By Robin Gomes
Even though the Philippines has withdrawn from the International Criminal Court, the prosecutor of the Hague-based court said that the nation can still be probed for crimes against humanity.
The formal withdrawal of the Philippines from the Hague court took effect on Sunday, becoming the second nation to do so after Burundi in 2017.
Prosecutor Fatou Bensouda said in a statement on Monday the ICC continued to have jurisdiction over possible crimes committed during the period the country was a member.
Bensouda has been examining whether thousands of extrajudicial killings allegedly committed during President Rodrigo Duterte's crackdown on drugs are sufficient to warrant a formal investigation.
Over 5000 drug-related deaths
More than 5,000 suspected drug dealers, addicts and innocent people have been reportedly killed in police anti-narcotics operations since Duterte came to power in June 2016 on the promise of a brutal war on drugs.
Rights groups and critics say some of the killings were summary executions. Police deny such allegations, saying they had to use deadly force because the suspects were armed and resisted arrest.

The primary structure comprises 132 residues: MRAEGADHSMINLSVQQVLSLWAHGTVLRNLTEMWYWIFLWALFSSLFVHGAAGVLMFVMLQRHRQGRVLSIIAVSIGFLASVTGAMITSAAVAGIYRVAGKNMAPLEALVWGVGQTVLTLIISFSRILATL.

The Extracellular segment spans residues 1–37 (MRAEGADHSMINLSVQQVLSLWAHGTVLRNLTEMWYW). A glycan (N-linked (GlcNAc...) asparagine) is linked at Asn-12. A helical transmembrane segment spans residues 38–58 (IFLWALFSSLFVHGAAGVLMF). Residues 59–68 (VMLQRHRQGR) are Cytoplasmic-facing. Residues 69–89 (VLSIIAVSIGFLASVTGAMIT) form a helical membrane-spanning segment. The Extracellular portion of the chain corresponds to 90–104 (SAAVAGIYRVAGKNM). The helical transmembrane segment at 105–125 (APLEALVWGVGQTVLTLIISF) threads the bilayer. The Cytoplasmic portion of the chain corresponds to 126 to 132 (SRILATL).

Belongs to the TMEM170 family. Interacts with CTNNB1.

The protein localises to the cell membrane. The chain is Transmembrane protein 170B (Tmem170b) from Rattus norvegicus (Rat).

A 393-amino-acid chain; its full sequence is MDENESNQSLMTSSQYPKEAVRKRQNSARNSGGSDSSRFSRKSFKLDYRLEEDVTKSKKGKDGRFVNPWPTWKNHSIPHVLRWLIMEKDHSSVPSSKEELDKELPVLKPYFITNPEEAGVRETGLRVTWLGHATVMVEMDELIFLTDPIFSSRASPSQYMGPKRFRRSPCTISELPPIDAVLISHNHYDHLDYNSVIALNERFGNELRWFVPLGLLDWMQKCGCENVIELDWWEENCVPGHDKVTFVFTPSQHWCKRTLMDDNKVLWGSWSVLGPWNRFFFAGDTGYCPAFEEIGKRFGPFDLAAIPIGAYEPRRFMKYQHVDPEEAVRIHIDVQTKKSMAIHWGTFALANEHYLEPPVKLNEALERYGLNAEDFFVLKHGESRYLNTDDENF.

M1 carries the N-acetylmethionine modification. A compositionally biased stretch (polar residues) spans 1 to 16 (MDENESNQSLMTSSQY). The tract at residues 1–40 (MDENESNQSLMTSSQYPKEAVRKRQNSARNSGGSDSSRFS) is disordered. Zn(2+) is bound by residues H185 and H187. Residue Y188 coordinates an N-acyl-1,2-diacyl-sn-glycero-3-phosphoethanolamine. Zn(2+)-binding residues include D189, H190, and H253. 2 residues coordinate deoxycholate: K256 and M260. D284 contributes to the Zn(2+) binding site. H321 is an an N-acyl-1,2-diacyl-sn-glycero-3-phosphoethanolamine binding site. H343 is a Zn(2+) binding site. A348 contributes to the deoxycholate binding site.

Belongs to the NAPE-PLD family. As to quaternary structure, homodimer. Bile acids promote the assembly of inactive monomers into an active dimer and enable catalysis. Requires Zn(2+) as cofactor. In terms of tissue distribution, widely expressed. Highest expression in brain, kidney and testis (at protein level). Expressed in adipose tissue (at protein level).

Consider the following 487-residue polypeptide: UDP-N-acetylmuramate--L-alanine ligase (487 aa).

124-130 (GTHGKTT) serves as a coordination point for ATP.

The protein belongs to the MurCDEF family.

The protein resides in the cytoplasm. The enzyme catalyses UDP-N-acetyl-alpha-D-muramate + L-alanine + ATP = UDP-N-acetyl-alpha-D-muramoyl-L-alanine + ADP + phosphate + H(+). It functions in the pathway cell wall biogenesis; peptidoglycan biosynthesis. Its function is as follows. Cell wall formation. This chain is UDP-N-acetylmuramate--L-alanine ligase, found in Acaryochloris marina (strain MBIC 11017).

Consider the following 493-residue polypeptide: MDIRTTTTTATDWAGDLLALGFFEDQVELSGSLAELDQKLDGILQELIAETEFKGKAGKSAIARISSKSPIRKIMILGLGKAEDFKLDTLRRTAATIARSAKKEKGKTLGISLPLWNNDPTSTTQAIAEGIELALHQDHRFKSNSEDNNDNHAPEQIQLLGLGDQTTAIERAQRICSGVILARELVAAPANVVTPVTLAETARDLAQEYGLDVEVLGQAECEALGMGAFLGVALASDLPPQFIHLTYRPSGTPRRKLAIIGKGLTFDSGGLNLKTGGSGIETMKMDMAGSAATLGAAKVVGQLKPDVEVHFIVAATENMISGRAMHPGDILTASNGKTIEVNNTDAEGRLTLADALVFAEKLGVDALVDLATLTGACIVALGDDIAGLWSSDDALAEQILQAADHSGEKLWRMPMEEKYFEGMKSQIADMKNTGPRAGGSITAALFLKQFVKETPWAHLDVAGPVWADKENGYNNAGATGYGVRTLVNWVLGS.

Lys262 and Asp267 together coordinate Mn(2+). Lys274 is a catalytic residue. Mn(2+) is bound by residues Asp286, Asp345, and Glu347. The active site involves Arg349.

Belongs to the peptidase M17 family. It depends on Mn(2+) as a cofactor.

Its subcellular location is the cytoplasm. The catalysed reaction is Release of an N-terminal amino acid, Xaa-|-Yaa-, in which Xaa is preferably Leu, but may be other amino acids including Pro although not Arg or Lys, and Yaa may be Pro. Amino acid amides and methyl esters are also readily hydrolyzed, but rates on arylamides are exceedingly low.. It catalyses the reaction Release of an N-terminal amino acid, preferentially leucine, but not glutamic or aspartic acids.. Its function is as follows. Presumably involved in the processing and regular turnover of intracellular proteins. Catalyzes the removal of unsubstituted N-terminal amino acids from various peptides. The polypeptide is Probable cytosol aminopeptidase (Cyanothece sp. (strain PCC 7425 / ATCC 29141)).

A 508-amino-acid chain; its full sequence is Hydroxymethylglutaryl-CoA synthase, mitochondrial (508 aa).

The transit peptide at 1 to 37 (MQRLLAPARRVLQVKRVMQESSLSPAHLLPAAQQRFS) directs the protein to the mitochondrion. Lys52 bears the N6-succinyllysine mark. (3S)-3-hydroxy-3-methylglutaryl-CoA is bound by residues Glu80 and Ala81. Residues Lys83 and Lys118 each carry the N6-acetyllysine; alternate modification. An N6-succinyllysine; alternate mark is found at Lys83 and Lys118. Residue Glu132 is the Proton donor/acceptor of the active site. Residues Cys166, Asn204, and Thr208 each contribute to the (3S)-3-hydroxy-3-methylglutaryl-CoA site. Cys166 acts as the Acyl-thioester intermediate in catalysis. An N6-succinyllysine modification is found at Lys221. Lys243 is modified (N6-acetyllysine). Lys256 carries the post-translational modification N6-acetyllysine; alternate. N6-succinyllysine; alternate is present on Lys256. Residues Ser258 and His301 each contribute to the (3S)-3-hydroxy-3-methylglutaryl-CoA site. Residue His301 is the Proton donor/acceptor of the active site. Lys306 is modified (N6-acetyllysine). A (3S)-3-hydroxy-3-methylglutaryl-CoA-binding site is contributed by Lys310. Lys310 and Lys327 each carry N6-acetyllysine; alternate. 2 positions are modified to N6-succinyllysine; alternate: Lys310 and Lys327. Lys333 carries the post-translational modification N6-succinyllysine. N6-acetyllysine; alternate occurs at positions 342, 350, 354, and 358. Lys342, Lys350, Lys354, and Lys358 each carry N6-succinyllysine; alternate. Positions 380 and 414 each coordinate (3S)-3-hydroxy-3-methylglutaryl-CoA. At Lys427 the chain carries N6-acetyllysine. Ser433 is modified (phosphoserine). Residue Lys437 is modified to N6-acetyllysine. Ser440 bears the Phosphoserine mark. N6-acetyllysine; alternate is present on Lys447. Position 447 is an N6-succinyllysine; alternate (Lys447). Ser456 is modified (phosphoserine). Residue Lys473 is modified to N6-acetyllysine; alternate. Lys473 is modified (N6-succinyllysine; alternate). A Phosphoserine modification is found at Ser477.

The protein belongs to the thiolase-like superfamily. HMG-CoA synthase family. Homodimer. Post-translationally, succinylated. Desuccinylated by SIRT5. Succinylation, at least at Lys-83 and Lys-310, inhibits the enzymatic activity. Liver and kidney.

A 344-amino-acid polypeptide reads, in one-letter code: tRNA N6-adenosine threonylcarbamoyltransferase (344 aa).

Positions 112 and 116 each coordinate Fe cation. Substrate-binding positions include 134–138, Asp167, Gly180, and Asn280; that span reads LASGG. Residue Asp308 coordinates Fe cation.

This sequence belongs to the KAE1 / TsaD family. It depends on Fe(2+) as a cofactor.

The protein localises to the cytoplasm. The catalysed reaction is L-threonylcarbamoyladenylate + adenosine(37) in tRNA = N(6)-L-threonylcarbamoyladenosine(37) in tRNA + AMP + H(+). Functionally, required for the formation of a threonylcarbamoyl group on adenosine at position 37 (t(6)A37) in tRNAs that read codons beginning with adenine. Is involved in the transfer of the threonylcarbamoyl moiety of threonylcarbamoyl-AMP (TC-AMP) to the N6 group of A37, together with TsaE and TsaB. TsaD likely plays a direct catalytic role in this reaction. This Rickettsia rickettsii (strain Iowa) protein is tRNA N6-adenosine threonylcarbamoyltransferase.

Refusal to cooperate
The Philippines unilaterally withdrew from the ICC in March 2018 over what Duterte called "outrageous" attacks and violations of due process by it.
Duterte's spokesman Salvador Panelo said the ICC had no basis to continue its preliminary examination and the government would not cooperate with it. "They cannot enter here if that is their purpose, to investigate. You are already intruding into our sovereignty," Panelo told a regular news conference on Tuesday. "We have already pointed out that in this country we have a judicial system that is robust and functional and very effective," the presidential spokesman said. The ICC procedure was "political persecution" of Duterte, Panelo added.